Sam: Now Civil Asset Forfeiture means that a police officer who stops you can confiscate your money or property, they can take your car, your house, they can take the cash in your wallet if they believe, or say they believe that, that money had some sort of tie to a crime being committed. So this was pioneered under the War on Drugs, where they said that there were a lot of drug dealers, a lot of drug trafficking. They were dealing in cash, so if we can just get that cash without having to worry about having to convict somebody and prove that they actually committed a crime, then somehow, we’ll keep the streets safe. And instead, what you see now, is that there’s actually more money stolen … taken, under Civil Asset Forfeiture by the police than the total amount of money that is stolen under all of the burglaries that happen in the United States. That is a wild figure. And that is entirely legalized by laws. State law and the Federal Asset Sharing Program between the Department of Justice and various law enforcement agencies. So, we have to take on each facet of this. It’s the fines, it’s the fees, it’s all of these costs when people are incarcerated, and then after they come home, and it’s these police practices that oftentimes compound the impact off all of those things.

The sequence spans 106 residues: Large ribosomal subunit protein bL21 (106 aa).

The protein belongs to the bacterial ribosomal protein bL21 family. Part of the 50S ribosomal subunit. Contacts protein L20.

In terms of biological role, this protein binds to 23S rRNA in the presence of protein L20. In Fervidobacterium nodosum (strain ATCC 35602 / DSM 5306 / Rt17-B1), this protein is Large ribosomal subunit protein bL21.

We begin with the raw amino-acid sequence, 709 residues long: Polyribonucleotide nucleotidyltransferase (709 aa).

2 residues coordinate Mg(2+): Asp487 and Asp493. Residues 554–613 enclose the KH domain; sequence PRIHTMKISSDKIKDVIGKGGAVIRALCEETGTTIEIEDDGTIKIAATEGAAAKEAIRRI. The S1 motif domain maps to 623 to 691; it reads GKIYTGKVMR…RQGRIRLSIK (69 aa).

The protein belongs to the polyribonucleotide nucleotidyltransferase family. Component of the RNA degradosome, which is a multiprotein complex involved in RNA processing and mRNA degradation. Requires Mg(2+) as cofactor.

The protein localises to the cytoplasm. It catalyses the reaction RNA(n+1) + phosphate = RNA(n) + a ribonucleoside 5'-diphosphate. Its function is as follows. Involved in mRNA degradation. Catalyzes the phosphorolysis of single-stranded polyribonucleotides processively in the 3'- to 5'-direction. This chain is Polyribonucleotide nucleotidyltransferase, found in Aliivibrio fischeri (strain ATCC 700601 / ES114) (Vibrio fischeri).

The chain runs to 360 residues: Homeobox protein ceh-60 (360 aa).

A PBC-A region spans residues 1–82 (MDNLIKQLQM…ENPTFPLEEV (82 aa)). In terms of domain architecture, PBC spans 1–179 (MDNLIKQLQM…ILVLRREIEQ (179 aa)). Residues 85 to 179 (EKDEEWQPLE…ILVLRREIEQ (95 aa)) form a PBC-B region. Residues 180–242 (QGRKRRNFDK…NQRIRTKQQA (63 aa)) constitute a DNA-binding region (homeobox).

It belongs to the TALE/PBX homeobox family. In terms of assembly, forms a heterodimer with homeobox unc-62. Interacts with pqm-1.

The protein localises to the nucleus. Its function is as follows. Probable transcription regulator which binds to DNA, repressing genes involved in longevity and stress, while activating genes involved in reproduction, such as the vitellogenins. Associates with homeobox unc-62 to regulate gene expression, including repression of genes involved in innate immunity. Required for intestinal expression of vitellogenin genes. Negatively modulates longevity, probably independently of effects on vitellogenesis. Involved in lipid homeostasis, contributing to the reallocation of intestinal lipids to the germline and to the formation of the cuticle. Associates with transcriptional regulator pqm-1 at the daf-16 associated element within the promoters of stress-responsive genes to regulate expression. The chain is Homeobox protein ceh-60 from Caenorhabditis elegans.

DeRay: So, when we [inaudible] in St. Louis, there was somebody who was with us, who is currently serving time in jail in Missouri, and every time I send him money I have to figure out, “How do I make sure I send enough money that you have money, but not too much. And what does it mean not too much?” He sent me a message recently being like, “Hey DeRay, can you send me some more money?” I’m like, “Well, what’s the limit?” He’s like, “What do you mean?” I’m like, “Just check and see if there’s a limit.” He writes me back and he’s like, “If I receive more than $500.00 a month it is taken and Missouri charges me for room and board.” And I’m like, “Scam, scam.” Every time I email him, I have to buy an electronic stamp. I can only buy stamps in books. I need one stamp per email. Really, one stamp per page of the email. How do you know how many pages? Good question. And then, two stamps per attachment. You’re like, “This is a scam.” You know?